Recording Engineer And Mixer
The recording engineer retrieves and stores musical data, essentially everything that comes through the microphones. These engineers select and place microphones, record the music onto analog or digital tape, and work the console. The job of the engineer/mixer is to sort out the information that has been recorded and over-dubbed, and mix it down to two or four tracks, or whatever format is needed, so that people can understand the musical statement of the producer and artist.
In addition to technical abilities and people skills, Jimmy Douglass adds, “Knowing music is important for success. When I record a live band or a live orchestra, they give me a chart. I have to be able to read that chart as I'm doing the recording.”
A DAY IN THE LIFE
“On our first day of tracking,” explains Tom Harding, “We'll come in and get the musicians all set up. On sessions where I'm acting as producer and engineer, I'll get everybody's sounds and then get the artist set up. Before we start tracking, we'll probably sit around an acoustic guitar, play the song, double-check keys, and allow everyone to bounce ideas off each other. Then, we'll go out into the studio and start running down the song. Once all the tracking is completed, the musicians pack up and leave and we begin to work on vocals. After the lead vocals are done, we'll add the background vocals, and then maybe some sweetening, like adding tambourine. I'll put a lead vocal together from all the takes and let the artist hear it, and we'll decide if they need to punch a line or fix anything. After everything is recorded, it's ready to be mixed.”
“If you do this [engineering or producing] for the love of what you're doing, then the success, the fame, and the money will not be denied you, eventually. You have to come into this job with the love of what you're doing first.”—JD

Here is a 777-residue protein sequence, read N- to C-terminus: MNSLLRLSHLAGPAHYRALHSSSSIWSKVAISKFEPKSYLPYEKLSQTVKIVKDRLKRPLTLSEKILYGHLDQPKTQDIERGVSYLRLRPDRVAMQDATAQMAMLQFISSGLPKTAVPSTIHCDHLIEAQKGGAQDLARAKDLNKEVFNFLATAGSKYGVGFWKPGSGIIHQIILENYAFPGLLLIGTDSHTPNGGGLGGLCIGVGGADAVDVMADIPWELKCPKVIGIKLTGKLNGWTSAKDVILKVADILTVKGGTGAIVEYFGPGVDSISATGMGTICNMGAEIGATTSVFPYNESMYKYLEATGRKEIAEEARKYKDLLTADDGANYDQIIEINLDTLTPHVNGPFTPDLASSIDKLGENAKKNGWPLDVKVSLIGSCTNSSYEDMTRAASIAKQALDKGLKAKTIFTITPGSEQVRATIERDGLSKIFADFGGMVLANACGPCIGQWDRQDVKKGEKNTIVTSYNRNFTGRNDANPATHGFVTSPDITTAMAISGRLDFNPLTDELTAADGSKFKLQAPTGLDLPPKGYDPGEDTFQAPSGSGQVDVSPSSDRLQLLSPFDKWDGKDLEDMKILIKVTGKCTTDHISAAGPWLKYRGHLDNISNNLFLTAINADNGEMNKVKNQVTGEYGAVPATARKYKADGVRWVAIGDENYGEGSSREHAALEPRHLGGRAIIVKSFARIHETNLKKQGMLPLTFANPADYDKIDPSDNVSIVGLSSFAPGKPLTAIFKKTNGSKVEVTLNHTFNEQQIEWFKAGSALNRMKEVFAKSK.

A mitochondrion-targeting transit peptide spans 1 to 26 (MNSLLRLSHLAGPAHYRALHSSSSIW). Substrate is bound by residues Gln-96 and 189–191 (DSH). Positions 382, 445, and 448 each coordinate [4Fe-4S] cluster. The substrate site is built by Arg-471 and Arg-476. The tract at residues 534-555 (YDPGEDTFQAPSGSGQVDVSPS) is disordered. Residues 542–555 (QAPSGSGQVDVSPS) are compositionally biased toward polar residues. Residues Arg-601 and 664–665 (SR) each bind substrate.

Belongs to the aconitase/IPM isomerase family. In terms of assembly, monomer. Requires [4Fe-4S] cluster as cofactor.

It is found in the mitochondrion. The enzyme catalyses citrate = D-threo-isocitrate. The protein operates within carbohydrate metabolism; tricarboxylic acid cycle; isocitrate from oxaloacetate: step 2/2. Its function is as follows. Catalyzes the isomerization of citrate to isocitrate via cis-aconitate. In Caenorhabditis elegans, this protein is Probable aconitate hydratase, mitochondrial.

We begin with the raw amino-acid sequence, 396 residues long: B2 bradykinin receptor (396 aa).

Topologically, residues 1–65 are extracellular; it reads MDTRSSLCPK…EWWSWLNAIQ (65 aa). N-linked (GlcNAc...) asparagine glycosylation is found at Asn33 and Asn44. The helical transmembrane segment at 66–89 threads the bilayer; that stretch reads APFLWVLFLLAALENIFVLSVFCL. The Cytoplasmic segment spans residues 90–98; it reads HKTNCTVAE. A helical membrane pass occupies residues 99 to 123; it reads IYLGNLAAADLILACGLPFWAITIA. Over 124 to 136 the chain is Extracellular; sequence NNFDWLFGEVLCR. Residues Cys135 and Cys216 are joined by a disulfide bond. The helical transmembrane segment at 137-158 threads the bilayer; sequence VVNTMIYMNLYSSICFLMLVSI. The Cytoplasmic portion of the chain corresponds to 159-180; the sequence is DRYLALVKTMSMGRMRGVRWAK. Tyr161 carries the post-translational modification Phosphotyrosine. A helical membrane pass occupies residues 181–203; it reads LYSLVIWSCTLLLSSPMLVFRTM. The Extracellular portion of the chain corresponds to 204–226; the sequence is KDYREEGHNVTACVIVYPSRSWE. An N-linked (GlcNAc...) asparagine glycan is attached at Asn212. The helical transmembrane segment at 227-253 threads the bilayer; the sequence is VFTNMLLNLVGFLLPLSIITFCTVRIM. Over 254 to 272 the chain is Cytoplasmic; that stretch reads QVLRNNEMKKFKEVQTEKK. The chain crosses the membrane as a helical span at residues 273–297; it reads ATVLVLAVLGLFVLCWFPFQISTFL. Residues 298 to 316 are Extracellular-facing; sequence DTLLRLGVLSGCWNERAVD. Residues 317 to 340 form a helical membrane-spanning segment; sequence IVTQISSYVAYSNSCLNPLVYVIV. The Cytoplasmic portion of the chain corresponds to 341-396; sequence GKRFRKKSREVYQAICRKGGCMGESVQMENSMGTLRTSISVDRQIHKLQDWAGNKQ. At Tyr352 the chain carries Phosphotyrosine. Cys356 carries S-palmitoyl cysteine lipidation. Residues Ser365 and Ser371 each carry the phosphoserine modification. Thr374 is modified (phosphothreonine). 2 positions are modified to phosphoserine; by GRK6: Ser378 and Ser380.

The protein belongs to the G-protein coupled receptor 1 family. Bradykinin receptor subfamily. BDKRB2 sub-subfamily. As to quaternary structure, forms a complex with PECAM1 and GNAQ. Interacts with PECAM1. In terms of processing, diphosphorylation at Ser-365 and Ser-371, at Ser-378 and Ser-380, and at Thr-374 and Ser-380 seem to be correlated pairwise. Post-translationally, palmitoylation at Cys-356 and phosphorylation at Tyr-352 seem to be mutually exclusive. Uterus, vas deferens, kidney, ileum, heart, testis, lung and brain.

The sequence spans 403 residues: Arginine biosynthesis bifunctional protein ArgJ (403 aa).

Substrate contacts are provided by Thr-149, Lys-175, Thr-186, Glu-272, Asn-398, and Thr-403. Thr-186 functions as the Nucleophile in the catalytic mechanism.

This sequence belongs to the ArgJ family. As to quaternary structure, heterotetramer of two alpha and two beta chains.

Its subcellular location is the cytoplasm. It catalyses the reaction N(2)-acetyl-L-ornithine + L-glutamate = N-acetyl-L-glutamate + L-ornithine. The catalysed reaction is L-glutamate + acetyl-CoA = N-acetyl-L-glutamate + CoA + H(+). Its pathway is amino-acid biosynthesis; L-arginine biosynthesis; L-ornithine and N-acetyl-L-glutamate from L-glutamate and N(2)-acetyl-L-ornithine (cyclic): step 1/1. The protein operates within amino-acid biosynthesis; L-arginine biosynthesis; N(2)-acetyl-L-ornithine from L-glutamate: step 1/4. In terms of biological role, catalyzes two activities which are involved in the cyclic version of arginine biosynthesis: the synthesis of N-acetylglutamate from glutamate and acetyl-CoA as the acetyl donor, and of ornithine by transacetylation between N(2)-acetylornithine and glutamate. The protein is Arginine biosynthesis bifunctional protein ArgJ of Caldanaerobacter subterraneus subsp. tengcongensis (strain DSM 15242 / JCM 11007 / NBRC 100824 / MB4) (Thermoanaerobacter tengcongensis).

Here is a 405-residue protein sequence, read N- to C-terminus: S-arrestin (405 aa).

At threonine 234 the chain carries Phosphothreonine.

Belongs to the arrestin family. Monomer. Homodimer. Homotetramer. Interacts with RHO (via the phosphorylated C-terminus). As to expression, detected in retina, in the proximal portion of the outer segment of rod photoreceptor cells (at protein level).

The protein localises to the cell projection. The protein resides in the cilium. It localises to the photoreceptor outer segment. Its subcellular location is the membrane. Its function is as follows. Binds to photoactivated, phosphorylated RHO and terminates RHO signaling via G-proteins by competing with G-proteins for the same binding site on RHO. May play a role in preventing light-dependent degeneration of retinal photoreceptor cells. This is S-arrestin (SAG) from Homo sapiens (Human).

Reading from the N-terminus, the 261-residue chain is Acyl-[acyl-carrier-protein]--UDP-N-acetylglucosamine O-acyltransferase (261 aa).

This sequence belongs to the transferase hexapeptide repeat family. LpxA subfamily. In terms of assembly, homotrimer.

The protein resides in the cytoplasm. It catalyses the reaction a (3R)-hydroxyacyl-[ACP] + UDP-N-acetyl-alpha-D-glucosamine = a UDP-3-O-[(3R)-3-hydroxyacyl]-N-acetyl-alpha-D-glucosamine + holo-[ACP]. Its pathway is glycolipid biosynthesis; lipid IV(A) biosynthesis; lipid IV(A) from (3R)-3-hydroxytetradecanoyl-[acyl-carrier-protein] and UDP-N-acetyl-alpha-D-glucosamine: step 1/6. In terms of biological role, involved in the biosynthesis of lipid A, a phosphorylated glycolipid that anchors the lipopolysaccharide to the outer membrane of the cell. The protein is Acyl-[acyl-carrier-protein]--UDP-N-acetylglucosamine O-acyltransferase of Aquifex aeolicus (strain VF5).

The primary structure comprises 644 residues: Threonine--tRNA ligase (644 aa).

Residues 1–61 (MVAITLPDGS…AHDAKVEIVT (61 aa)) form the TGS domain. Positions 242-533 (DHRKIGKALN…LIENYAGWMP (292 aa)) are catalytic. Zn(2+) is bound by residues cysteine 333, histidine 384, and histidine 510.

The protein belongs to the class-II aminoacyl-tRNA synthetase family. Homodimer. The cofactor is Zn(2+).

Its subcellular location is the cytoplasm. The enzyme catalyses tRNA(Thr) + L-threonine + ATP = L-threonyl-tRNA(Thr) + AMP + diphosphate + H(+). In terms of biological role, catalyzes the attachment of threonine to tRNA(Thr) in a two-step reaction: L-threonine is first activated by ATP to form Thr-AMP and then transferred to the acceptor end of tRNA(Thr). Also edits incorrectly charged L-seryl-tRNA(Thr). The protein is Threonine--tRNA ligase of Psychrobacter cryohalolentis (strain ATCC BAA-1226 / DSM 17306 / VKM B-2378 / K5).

Stay abreast of changes in recording technology—read and attend gear and equipment shows.
POINTERS FOR THE JOB SEARCH
“Do your homework in terms of knowing who makes the records you like, who makes the sounds that you like. Find out as much as you can about how they make those sounds. What other records they've done. Try to learn as much as you can about the equipment they use. Find out who does what on a session. Become familiar with the latest technology by either buying your own equipment or going to a recording school. There is no reason you should ever walk in a door, trying to get a job, and not know how the system works. Learn all that you can about the genre of music you want to work in and be ready. The keyword is, never say ‘No, I can't do it.’”—JD
“You don't necessarily have to be in New York, Nashville, or Los Angeles to be a good recording engineer. With the invention of A-DATS, ProTools, and all the digital recording, you can have a great studio anywhere in the world.”—TH
Job Descriptions and Careers, Career and Job Opportunities, Career Search, and Career Choices and ProfilesCareers in the Music BusinessRECORDING - Production: Producer • Record Producer, Recording Engineer And Mixer, Engineer • Second Engineer, Mastering Engineer